The 72 member clubs of the EFL have voted on a raft of changes that will be introduced during the 2023/24 season.
There will be a significant tightening of the rules when it comes to the owner and director’s test that all prospective parties will have to pass if they want to buy an EFL club – some will now find themselves disqualified due to the changing legislation.
Elsewhere, the days of long throw-ins being hurtled into the penalty area may be over – the use of towels and other items to dry the ball will be prohibited.
The introduction of a multiball system, already used in the Premier League and many of Europe’s other top divisions, should help to speed up play and minimise time wasting late on in games.
There’s plenty more to boot as the EFL shakes up its rules for the 2023/24 campaign.
Owners and Directors’ Test
The EFL already runs an Owners and Directors’ Test that is designed to winkle out bad apples and prevent clubs being acquired by questionable individuals.
The new rules will take this a step further, and will add extra disqualifying criteria that would prevent some using a loophole to take ownership of an EFL club.
The headline change is that owners and directors from a sanctioned country will be barred from running an EFL club – an example would be individuals from Russia, who have been banned from involvement in English football as punishment for the country’s invasion of Ukraine.
The idea is that fewer clubs will run into financial peril if an owner is banned from investing in their club due to state sanctioning.
Other additions include a ban on those that have been declared bankrupt on two or more occasions – even when that has since expired, and the same will go for those with two or more criminal convictions; even when those are now spent.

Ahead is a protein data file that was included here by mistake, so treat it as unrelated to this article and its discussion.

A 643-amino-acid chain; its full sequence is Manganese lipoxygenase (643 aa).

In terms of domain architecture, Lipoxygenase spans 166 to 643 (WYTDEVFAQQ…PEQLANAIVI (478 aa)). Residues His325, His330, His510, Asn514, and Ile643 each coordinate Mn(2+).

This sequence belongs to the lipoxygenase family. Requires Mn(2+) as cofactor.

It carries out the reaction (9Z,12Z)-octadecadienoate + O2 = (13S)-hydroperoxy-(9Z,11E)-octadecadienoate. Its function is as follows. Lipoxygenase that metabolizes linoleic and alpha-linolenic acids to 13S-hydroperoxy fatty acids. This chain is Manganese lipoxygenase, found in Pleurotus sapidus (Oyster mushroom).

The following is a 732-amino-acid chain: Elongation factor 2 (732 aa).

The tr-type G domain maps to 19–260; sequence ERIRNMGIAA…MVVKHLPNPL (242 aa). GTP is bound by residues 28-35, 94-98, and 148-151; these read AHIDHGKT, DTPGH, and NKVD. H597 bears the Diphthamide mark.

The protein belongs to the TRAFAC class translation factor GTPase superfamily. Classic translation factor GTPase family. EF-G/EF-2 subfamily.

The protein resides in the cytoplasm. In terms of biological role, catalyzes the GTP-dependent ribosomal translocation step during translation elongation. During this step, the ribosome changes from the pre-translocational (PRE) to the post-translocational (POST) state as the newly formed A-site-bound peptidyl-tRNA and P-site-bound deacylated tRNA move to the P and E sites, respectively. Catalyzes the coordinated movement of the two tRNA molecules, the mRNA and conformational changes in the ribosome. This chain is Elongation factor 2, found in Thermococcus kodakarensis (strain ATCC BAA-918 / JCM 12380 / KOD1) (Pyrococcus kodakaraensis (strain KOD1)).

Those involved in a corporate insolvency will also be barred, as will anyone that has been removed as a trustee of a pension scheme via the courts or a pensions regulator.
Anyone involved in an active investigation will also be barred from taking over at an EFL club until any legal case has been concluded satisfactorily.
The hope is that this tightening of the rules will stop EFL clubs falling into the hands of incompetent or nefarious individuals and ownership groups – the likes of Bury have been expelled from the Football League due to the actions of their owners, while countless others have entered administration and/or faced points deductions due to financial irregularities.
The End of Long Throws?
Without their dangerous long throws, Sheffield Wednesday almost certainly wouldn’t have been promoted from League One in 2022/23 – their injury time equaliser in the play-off semi-final against Peterborough United was scored from a missile launched into Posh’s box.
But the humble long throw might become a thing of the past after EFL clubs voted to ban the use of towels to dry hands and/or the ball prior to a throw-in being taken.
The EFL have also covered themselves in their policy wording by declaring a ban on any ‘other articles’ to be used to dry the ball.
That likely means we won’t see a repeat of the incredible scenes at Hillsborough again….
We’ve all seen it: how long it takes to retrieve match ball that has been punted into the stands – particularly when it’s the fans of the winning team that take receipt of the ball, and then slow the pace down by playing silly beggars with it.
That will also be a thing of the past in the Championship, League One and League Two after EFL clubs unanimously voted to adopt a multiball system for 2023/24.
So now, as soon as the ball goes out of play the team taking the resulting goal kick, throw in or corner can use any other ball, which will be stationed close to the pitch at regular intervals.
The move brings the EFL into line with the Premier League, Champions League and other major competitions around the world – a Tottenham ball boy was once credited with an assist by Jose Mourinho for his quick multiball thinking during a Champions League game against Olympiacos.
The 30-Day Rule
As the cost of living crisis infiltrates football – particularly at the lower level, the fear that more clubs will face possible administration and insolvency cannot be overlooked.
The EFL has designed a set of new rules that should help identify the most at risk clubs, while sanctioning those that try to use certain regulations to their own advantage.
So, as of 2023/24, clubs that accrue 30 or more days of non-payment of debts to HMRC across a 12-month period will be subject to a ban on signing players for three consecutive transfer windows.